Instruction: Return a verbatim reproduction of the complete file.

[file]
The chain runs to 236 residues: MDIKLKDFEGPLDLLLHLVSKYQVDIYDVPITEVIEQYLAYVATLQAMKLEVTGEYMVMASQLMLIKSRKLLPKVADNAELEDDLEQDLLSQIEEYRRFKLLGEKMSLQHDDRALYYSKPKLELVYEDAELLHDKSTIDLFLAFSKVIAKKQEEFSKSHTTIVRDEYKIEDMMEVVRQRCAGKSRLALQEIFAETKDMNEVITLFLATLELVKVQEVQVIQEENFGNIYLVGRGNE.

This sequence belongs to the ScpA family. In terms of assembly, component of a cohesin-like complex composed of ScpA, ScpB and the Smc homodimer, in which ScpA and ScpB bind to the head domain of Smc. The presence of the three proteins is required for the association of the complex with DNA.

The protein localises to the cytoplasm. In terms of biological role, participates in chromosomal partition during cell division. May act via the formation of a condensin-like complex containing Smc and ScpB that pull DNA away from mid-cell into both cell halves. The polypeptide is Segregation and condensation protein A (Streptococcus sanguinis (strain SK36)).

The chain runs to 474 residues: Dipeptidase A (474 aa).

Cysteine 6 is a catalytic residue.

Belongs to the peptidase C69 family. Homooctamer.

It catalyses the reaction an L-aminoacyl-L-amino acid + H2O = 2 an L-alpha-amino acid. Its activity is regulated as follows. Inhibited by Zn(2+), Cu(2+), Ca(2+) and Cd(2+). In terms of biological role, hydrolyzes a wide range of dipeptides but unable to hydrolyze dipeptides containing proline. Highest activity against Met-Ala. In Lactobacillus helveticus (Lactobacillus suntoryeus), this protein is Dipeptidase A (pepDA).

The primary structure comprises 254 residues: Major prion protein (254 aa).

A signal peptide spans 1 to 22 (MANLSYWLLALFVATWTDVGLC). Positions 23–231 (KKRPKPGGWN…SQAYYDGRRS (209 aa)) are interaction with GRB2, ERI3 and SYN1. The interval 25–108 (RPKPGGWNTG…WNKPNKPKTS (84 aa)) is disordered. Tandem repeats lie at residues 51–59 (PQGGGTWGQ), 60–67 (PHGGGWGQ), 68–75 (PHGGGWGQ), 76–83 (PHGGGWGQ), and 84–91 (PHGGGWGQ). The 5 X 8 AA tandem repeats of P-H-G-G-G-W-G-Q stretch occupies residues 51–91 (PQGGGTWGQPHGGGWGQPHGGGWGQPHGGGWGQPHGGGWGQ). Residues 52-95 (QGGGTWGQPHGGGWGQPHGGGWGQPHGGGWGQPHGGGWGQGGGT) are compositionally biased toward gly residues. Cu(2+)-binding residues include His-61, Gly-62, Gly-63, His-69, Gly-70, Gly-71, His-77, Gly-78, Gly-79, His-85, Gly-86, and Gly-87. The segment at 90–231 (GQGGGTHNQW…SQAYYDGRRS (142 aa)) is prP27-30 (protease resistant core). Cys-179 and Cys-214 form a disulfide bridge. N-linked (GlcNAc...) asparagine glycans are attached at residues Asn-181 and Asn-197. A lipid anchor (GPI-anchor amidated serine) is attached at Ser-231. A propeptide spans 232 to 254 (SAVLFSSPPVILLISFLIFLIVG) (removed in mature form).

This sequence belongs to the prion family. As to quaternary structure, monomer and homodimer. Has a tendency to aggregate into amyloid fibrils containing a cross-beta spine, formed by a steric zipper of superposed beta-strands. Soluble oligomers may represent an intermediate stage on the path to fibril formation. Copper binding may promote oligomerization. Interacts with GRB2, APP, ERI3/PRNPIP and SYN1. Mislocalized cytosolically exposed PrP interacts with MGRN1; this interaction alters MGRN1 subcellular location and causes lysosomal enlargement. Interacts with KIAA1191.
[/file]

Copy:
The chain runs to 236 residues: MDIKLKDFEGPLDLLLHLVSKYQVDIYDVPITEVIEQYLAYVATLQAMKLEVTGEYMVMASQLMLIKSRKLLPKVADNAELEDDLEQDLLSQIEEYRRFKLLGEKMSLQHDDRALYYSKPKLELVYEDAELLHDKSTIDLFLAFSKVIAKKQEEFSKSHTTIVRDEYKIEDMMEVVRQRCAGKSRLALQEIFAETKDMNEVITLFLATLELVKVQEVQVIQEENFGNIYLVGRGNE.

This sequence belongs to the ScpA family. In terms of assembly, component of a cohesin-like complex composed of ScpA, ScpB and the Smc homodimer, in which ScpA and ScpB bind to the head domain of Smc. The presence of the three proteins is required for the association of the complex with DNA.

The protein localises to the cytoplasm. In terms of biological role, participates in chromosomal partition during cell division. May act via the formation of a condensin-like complex containing Smc and ScpB that pull DNA away from mid-cell into both cell halves. The polypeptide is Segregation and condensation protein A (Streptococcus sanguinis (strain SK36)).

The chain runs to 474 residues: Dipeptidase A (474 aa).

Cysteine 6 is a catalytic residue.

Belongs to the peptidase C69 family. Homooctamer.

It catalyses the reaction an L-aminoacyl-L-amino acid + H2O = 2 an L-alpha-amino acid. Its activity is regulated as follows. Inhibited by Zn(2+), Cu(2+), Ca(2+) and Cd(2+). In terms of biological role, hydrolyzes a wide range of dipeptides but unable to hydrolyze dipeptides containing proline. Highest activity against Met-Ala. In Lactobacillus helveticus (Lactobacillus suntoryeus), this protein is Dipeptidase A (pepDA).

The primary structure comprises 254 residues: Major prion protein (254 aa).

A signal peptide spans 1 to 22 (MANLSYWLLALFVATWTDVGLC). Positions 23–231 (KKRPKPGGWN…SQAYYDGRRS (209 aa)) are interaction with GRB2, ERI3 and SYN1. The interval 25–108 (RPKPGGWNTG…WNKPNKPKTS (84 aa)) is disordered. Tandem repeats lie at residues 51–59 (PQGGGTWGQ), 60–67 (PHGGGWGQ), 68–75 (PHGGGWGQ), 76–83 (PHGGGWGQ), and 84–91 (PHGGGWGQ). The 5 X 8 AA tandem repeats of P-H-G-G-G-W-G-Q stretch occupies residues 51–91 (PQGGGTWGQPHGGGWGQPHGGGWGQPHGGGWGQPHGGGWGQ). Residues 52-95 (QGGGTWGQPHGGGWGQPHGGGWGQPHGGGWGQPHGGGWGQGGGT) are compositionally biased toward gly residues. Cu(2+)-binding residues include His-61, Gly-62, Gly-63, His-69, Gly-70, Gly-71, His-77, Gly-78, Gly-79, His-85, Gly-86, and Gly-87. The segment at 90–231 (GQGGGTHNQW…SQAYYDGRRS (142 aa)) is prP27-30 (protease resistant core). Cys-179 and Cys-214 form a disulfide bridge. N-linked (GlcNAc...) asparagine glycans are attached at residues Asn-181 and Asn-197. A lipid anchor (GPI-anchor amidated serine) is attached at Ser-231. A propeptide spans 232 to 254 (SAVLFSSPPVILLISFLIFLIVG) (removed in mature form).

This sequence belongs to the prion family. As to quaternary structure, monomer and homodimer. Has a tendency to aggregate into amyloid fibrils containing a cross-beta spine, formed by a steric zipper of superposed beta-strands. Soluble oligomers may represent an intermediate stage on the path to fibril formation. Copper binding may promote oligomerization. Interacts with GRB2, APP, ERI3/PRNPIP and SYN1. Mislocalized cytosolically exposed PrP interacts with MGRN1; this interaction alters MGRN1 subcellular location and causes lysosomal enlargement. Interacts with KIAA1191.